Speaking of which, the abortion scandal surrounding Elena Kagan certainly did not derail her nomination

    To protect President Clinton's position on partial-birth abortions, Elena Kagan doctored a statement by the American College of Obstetricians and Gynecologists. Conservatives think this should disqualify her from the Supreme Court. They understate the scandal. It isn't Kagan we should worry about. It's the whole judiciary.

    Funny that.

    Same old hypocritical same old.

    As for Bork and the "massacre", his boss was Nixon and he was told to fire those people. This just goes to show how politicized the DOJ really is. His only other option was to resign, which he obviously should have done and almost did.

    However, those without sin, cast the first stone. Why is it none of the other poo on Dim appointments ever hits the fan like Bork, or are they all saints?

    I know, maybe Bork drank in college.
  5. Joined
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    06 Oct '18 15:10
    @no1marauder said
    The Senate that confirmed Thomas had 57 Democrats.

    It is virtually inconceivable these days that a Senate with that many members of the opposition party would confirm any nominee by a president of the other.
    I think he was chosen specifically because of his color.

    Democrats will look at a persons race or sex before assessing their character.

    Would you say that this is what happened or did Thomas have the moral character to become part of SCOTUS?
  6. Subscriberno1marauder
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    06 Oct '18 15:141 edit
    @whodey said
    Funny, the news during that time only talked about Bork possible overturning Roe vs Wade. You do recognize this as a top issue, right?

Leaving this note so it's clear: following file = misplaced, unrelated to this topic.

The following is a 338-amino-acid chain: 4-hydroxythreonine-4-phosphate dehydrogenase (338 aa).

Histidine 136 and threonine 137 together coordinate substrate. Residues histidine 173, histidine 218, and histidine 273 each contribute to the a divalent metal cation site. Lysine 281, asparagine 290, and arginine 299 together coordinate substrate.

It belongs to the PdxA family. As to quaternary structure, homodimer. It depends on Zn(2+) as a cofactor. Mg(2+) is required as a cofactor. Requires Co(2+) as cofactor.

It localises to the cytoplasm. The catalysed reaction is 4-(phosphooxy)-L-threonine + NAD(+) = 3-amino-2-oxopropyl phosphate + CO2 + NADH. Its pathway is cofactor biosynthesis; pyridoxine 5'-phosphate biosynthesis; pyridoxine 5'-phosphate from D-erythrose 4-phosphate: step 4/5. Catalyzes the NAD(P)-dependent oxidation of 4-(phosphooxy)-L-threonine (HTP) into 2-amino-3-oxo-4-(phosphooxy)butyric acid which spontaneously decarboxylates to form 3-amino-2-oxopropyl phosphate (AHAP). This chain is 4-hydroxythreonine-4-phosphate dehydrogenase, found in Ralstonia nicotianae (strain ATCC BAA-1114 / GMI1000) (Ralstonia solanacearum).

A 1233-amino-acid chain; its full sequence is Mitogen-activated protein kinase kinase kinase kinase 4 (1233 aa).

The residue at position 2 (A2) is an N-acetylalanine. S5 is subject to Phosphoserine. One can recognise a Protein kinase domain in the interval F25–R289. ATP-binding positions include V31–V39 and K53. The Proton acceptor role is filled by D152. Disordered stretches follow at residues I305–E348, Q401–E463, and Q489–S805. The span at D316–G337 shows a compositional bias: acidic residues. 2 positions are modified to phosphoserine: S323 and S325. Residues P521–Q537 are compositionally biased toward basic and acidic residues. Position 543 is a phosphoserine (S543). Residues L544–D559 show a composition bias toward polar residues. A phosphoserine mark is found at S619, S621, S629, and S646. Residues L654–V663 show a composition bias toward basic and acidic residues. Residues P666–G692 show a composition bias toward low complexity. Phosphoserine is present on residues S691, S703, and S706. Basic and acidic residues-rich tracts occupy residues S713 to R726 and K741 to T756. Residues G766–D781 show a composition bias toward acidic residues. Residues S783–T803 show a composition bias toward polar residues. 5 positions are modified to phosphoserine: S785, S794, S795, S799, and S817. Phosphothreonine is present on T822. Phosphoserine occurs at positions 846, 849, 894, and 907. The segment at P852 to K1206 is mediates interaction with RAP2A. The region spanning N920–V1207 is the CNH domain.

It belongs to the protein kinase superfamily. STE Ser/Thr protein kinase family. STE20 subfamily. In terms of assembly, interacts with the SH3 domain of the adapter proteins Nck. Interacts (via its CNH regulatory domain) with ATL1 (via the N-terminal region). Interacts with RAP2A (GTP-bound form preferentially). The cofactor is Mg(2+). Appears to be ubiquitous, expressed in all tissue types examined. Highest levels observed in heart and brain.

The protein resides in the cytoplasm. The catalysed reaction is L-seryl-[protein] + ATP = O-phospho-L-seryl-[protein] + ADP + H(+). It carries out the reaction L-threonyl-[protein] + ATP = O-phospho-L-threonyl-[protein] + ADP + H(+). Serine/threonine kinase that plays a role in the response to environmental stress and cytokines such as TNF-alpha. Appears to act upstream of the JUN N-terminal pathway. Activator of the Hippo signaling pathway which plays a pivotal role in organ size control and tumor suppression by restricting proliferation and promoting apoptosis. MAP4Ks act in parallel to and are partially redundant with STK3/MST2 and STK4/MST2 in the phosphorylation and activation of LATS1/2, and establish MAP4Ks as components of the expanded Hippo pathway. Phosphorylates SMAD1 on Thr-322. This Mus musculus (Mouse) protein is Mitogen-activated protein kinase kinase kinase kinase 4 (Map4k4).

Speaking of which, the abortion scandal surrounding Elena Kagan certainly did not derail her nomination

    To protect President Clinton's position on partial-birth abortions, Elena Kagan doctored a statement by the American College of Obste ...[text shortened]... ntments ever hits the fan like Bork, or are they all saints?

    I know, maybe Bork drank in college.
    BS. Bork was rejected for the reasons I gave; Scalia was confirmed 98-0 by the same Senate.

    Yes, the Attorney General and the Assistant Attorney General did resign rather than acquiesce to Nixon's attempt to obstruct justice and Bork should have to.

    EDIT: Scalia was actually confirmed the prior year though the Senate was mostly unchanged.
  7. Subscriberno1marauder
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    06 Oct '18 15:15
    @whodey said
    I think he was chosen specifically because of his color.

    Democrats will look at a persons race or sex before assessing their character.

    Would you say that this is what happened or did Thomas have the moral character to become part of SCOTUS?
    Thomas was unqualified and should have been rejected even apart from the Anita Hill allegations.

    For 30 years he has pouted on the Court and refused to take part in oral argument.
  8. Joined
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    06 Oct '18 15:401 edit
    @no1marauder said
    Thomas was unqualified and should have been rejected even apart from the Anita Hill allegations.